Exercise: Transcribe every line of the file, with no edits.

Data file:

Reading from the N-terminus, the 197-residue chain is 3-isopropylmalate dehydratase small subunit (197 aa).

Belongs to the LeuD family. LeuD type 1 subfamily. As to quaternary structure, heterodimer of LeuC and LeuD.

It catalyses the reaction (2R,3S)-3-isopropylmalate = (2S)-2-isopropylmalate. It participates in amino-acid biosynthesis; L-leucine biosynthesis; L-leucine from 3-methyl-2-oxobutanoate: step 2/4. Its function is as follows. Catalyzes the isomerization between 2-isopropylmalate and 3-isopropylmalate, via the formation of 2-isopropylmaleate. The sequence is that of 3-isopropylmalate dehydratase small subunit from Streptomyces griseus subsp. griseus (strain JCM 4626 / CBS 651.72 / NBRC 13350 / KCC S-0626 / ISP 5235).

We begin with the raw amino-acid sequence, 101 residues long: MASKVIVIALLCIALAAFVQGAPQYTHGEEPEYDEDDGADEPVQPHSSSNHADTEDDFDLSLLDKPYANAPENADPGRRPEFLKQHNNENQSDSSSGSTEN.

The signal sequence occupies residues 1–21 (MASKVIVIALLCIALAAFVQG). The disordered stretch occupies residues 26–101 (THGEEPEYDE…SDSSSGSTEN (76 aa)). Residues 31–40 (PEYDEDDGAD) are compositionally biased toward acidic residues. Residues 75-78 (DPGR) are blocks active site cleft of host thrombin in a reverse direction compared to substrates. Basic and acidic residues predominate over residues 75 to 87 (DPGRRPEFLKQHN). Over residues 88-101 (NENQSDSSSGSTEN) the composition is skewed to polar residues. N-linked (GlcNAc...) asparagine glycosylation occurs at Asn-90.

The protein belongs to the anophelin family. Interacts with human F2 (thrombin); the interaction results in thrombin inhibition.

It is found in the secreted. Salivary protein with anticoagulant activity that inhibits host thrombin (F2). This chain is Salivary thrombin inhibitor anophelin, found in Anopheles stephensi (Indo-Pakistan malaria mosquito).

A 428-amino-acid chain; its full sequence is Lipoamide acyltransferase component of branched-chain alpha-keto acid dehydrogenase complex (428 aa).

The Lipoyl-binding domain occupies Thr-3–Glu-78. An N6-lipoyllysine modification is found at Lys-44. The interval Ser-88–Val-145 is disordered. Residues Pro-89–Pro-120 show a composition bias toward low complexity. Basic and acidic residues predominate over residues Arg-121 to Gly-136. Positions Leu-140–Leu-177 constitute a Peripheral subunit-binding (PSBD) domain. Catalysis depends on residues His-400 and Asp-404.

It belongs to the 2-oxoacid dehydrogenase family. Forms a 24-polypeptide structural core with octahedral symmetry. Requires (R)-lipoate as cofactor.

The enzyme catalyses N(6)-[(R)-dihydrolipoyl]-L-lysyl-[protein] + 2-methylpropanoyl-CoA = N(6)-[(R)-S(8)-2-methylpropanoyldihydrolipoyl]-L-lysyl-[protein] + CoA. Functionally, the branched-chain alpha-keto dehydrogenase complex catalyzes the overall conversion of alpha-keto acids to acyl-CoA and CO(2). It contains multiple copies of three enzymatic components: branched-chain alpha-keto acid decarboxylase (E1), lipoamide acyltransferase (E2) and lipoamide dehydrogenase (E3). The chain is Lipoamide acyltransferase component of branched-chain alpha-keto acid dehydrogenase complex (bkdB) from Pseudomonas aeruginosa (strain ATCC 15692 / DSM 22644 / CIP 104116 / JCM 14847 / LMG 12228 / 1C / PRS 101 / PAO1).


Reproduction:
Reading from the N-terminus, the 197-residue chain is 3-isopropylmalate dehydratase small subunit (197 aa).

Belongs to the LeuD family. LeuD type 1 subfamily. As to quaternary structure, heterodimer of LeuC and LeuD.

It catalyses the reaction (2R,3S)-3-isopropylmalate = (2S)-2-isopropylmalate. It participates in amino-acid biosynthesis; L-leucine biosynthesis; L-leucine from 3-methyl-2-oxobutanoate: step 2/4. Its function is as follows. Catalyzes the isomerization between 2-isopropylmalate and 3-isopropylmalate, via the formation of 2-isopropylmaleate. The sequence is that of 3-isopropylmalate dehydratase small subunit from Streptomyces griseus subsp. griseus (strain JCM 4626 / CBS 651.72 / NBRC 13350 / KCC S-0626 / ISP 5235).

We begin with the raw amino-acid sequence, 101 residues long: MASKVIVIALLCIALAAFVQGAPQYTHGEEPEYDEDDGADEPVQPHSSSNHADTEDDFDLSLLDKPYANAPENADPGRRPEFLKQHNNENQSDSSSGSTEN.

The signal sequence occupies residues 1–21 (MASKVIVIALLCIALAAFVQG). The disordered stretch occupies residues 26–101 (THGEEPEYDE…SDSSSGSTEN (76 aa)). Residues 31–40 (PEYDEDDGAD) are compositionally biased toward acidic residues. Residues 75-78 (DPGR) are blocks active site cleft of host thrombin in a reverse direction compared to substrates. Basic and acidic residues predominate over residues 75 to 87 (DPGRRPEFLKQHN). Over residues 88-101 (NENQSDSSSGSTEN) the composition is skewed to polar residues. N-linked (GlcNAc...) asparagine glycosylation occurs at Asn-90.

The protein belongs to the anophelin family. Interacts with human F2 (thrombin); the interaction results in thrombin inhibition.

It is found in the secreted. Salivary protein with anticoagulant activity that inhibits host thrombin (F2). This chain is Salivary thrombin inhibitor anophelin, found in Anopheles stephensi (Indo-Pakistan malaria mosquito).

A 428-amino-acid chain; its full sequence is Lipoamide acyltransferase component of branched-chain alpha-keto acid dehydrogenase complex (428 aa).

The Lipoyl-binding domain occupies Thr-3–Glu-78. An N6-lipoyllysine modification is found at Lys-44. The interval Ser-88–Val-145 is disordered. Residues Pro-89–Pro-120 show a composition bias toward low complexity. Basic and acidic residues predominate over residues Arg-121 to Gly-136. Positions Leu-140–Leu-177 constitute a Peripheral subunit-binding (PSBD) domain. Catalysis depends on residues His-400 and Asp-404.

It belongs to the 2-oxoacid dehydrogenase family. Forms a 24-polypeptide structural core with octahedral symmetry. Requires (R)-lipoate as cofactor.

The enzyme catalyses N(6)-[(R)-dihydrolipoyl]-L-lysyl-[protein] + 2-methylpropanoyl-CoA = N(6)-[(R)-S(8)-2-methylpropanoyldihydrolipoyl]-L-lysyl-[protein] + CoA. Functionally, the branched-chain alpha-keto dehydrogenase complex catalyzes the overall conversion of alpha-keto acids to acyl-CoA and CO(2). It contains multiple copies of three enzymatic components: branched-chain alpha-keto acid decarboxylase (E1), lipoamide acyltransferase (E2) and lipoamide dehydrogenase (E3). The chain is Lipoamide acyltransferase component of branched-chain alpha-keto acid dehydrogenase complex (bkdB) from Pseudomonas aeruginosa (strain ATCC 15692 / DSM 22644 / CIP 104116 / JCM 14847 / LMG 12228 / 1C / PRS 101 / PAO1).